Shares of DXC Technology (NYSE:DXC) fell 29.3% in 2019, according to data from S&P Global Market Intelligence. The IT services company, which was born in 2017 from the merger of Computer Sciences Corporation and the enterprise services division of Hewlett Packard Enterprise, saw revenue and earnings fall all year long. And that's just the beginning of DXC's troubles.
The chart above shows everything you need to know about DXC's financial performance over the last six quarters. Trailing revenue fell 7.3% over this period while earnings per share plunged 44%. DXC's stock lost 55% of its value over the same time frame. The first-quarter report in August triggered the sharpest single-day drop along the way, based on in-line results but a weak slate of next-quarter guidance targets.
The company completed its search for a new CEO in September, but the replacement was widely regarded as a downgrade and DXC's stock only fell faster on the news. DXC is now looking for buyers of several underperforming divisions that currently represent roughly 25% of its total revenue.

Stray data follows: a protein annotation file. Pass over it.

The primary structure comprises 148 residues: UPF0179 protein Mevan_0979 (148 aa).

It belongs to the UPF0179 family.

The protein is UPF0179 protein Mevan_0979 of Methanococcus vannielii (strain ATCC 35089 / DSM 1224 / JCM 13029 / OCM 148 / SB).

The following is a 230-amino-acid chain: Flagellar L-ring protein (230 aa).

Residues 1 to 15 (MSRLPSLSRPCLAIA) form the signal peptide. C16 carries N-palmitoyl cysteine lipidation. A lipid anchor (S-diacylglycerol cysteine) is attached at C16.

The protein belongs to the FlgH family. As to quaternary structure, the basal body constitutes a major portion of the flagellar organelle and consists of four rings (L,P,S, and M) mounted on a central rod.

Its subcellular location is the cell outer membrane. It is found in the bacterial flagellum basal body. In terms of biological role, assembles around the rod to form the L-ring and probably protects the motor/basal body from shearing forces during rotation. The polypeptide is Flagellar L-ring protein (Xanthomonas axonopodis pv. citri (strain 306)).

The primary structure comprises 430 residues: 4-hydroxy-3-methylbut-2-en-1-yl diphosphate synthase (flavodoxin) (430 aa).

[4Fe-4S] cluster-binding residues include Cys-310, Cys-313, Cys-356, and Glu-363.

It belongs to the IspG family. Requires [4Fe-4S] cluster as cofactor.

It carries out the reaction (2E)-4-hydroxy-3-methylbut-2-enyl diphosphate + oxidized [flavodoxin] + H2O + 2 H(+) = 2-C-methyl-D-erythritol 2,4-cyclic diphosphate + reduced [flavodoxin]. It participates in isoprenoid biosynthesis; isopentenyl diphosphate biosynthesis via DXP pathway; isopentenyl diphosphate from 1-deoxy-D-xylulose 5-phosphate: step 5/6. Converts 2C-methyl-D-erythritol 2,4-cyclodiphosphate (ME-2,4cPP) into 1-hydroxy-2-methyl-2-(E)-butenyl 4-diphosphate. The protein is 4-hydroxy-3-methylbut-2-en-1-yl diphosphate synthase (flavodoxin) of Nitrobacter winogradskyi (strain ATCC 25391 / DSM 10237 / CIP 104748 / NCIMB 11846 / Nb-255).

The asset sale was announced in November and investors were quick to embrace that idea. DXC's share prices surged 35% higher that month, even though the announcement was paired with cuts to the company's full-year guidance. Analysts called it a "reset" of Wall Street's short-term expectations, which sounds like a good thing.
But even that huge jump left DXC's shareholders with a 29% loss in 2019 as a whole and even larger drops if you look further back. The stock is still priced for absolute disaster at 6.1 times forward earnings and five times trailing free cash flow. That's not a pessimistic view, but a realistic one. Asset sales may tap the brakes on this long-term decline, but I'm still not convinced that DXC belongs on any serious investor's list of great ideas today.